Xi Jinping pledges $ 20 billion in loans to revive Middle East

BEIJING (Reuters) – Chinese President Xi Jinping on Tuesday pledged a $ 20 billion loan package and around $ 106 million in financial assistance to Middle Eastern countries, in what he called an “oil and gas plus” model to revive the growing economy in the region.

Beijing has stepped up its engagement in the Middle East in recent years, with Arab countries playing an important role in Xi Jinping’s Belt and Road foreign policy plan for strong trade routes from China to Central Asia and from the South East.

Development is key to solving many security challenges in the Middle East, Xi said during a meeting with representatives from 21 Arab countries in the Chinese capital.

“We must treat each other frankly, not fear differences, not avoid problems and have long discussions on every aspect of foreign policy and development strategy,” he said.

China reportedly offers 100 million yuan ($ 15 million) aid to Palestine to support economic development, in addition to providing an additional 600 million yuan ($ 91 million) to Jordan, Lebanon, Syria and Yemen, he added.

A consortium of banks from China and Arab countries, with a dedicated fund of $ 3 billion, will also be set up, he said.

The relationship between the banking consortium, the financial aid and the loan package was not clear.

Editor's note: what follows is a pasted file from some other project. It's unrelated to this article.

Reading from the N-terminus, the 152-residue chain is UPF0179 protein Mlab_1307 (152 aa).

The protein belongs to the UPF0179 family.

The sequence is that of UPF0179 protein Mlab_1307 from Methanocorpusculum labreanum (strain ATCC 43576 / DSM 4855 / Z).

The loans will finance an “economic reconstruction” and “industrial revival” plan that would include cooperation on oil and gas, nuclear and clean energy, Xi said.

He urged the “parties concerned” to respect the international consensus in the Israeli-Palestinian dispute, and called for it to be treated fairly, in order to avoid regional disruptions.

China, which has traditionally played little role in conflicts or diplomacy in the Middle East despite its reliance on the region for energy supply, has attempted to become more involved in resolving disputes over long time.

China says it sticks to a “non-interference” policy when offering financial aid and deals to developing countries, which, together with development, can help resolve political, religious tensions. and cultural.

It applies this model of economic support, along with a strict security regime, to its troubled western region of Xinjiang. But rights groups criticized the approach, saying the crackdown has further fueled, not eased, tensions between the Uyghur Muslim minority and the Han ethnic majority.

($ 1 = 6.6033 yuan Chinese renminbi)

(This version of the story corrects the value of financial aid in paragraphs 1.5)

Reporting by Christian Shepherd; Editing by Clarence Fernandez

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